retail news in context, analysis with attitude

The Wall Street Journal reports this morning on how "newspaper circulars are hanging on even though they draw fewer and fewer eyeballs as readership shrinks. And they are expensive to produce, costing up to $1 million for a single run. Chain stores would love to be free of the expense and have tried dozens of experiments over the years to find an alternative, with little or no luck."

Part of the reason: "Despite the withering of the newspaper business, the inserts still land in about 50 million households a year, according to Borrell Associates, a market-research firm ... Retailers from Wal-Mart to Walgreens have found that making changes to circulars don’t always deliver the desired results. The problem is digital alternatives have failed to lure as many customers into stores as the weekly deluge of paper coupons."

The story continues: "Publishers have a lot on the line in keeping it that way. Circulars account for about a fifth of newspaper advertising revenue, Borrell Associates says, though the amount varies widely by paper. At the E.W. Scripps Co. , which owns newspapers in 13 U.S. markets including Memphis and Knoxville, circulars accounted for about a quarter of advertising revenues in 2013."
KC's View:
First of all, my personal bias: I hate circulars. Hate 'em.

And that's not just because they just seem to be so much clutter, adding only to the piles of crap that we have to recycle each week.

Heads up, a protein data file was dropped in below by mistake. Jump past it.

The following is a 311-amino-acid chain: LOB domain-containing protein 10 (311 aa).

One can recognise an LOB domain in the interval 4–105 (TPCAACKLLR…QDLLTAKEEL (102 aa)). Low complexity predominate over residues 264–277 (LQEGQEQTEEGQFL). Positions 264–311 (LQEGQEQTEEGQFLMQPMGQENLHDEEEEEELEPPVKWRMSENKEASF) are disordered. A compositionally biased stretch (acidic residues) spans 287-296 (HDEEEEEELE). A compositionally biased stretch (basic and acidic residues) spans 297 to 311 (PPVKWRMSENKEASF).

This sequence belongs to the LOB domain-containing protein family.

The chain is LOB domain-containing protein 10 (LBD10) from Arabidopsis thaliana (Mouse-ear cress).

My biggest peeve is both personal and professional. Circulars are completely non-targeted advertising, which means the odds are enormous that each circular that comes into my house is going to be filled with ads for things I'm not interested in, don't need, don't want, and are completely irrelevant to my life.

Like, anything to do with cats.

Beyond that, it seems to me that circulars are being kept alive by a newspaper industry that knows they are going to go away as more and more people - especially young people - stop reading the newspaper in print form. So they're going to suck as much juice from advertisers as they can, with very little regard for whether this is an intelligent long-term play for their clients.

Now, if these newspapers can to a better job at targeting, then maybe there will be some small amount of life left in this dog. But it escapes me how this is going to be done. If I go down to the local newsstand to pick up the paper, they have no idea who I am, so I'm going to get the same circular as everyone else. And as for the that gets delivered to my house every morning (yes, I get a paper copy...though I read my digital copy a lot more often), well, the guy who delivers it has trouble getting it anywhere near the driveway ... so it is hard to imagine that he's capable of offering any sort of targeting capabilities.

This dog won't hunt. Advertisers need to get themselves a new and better dog.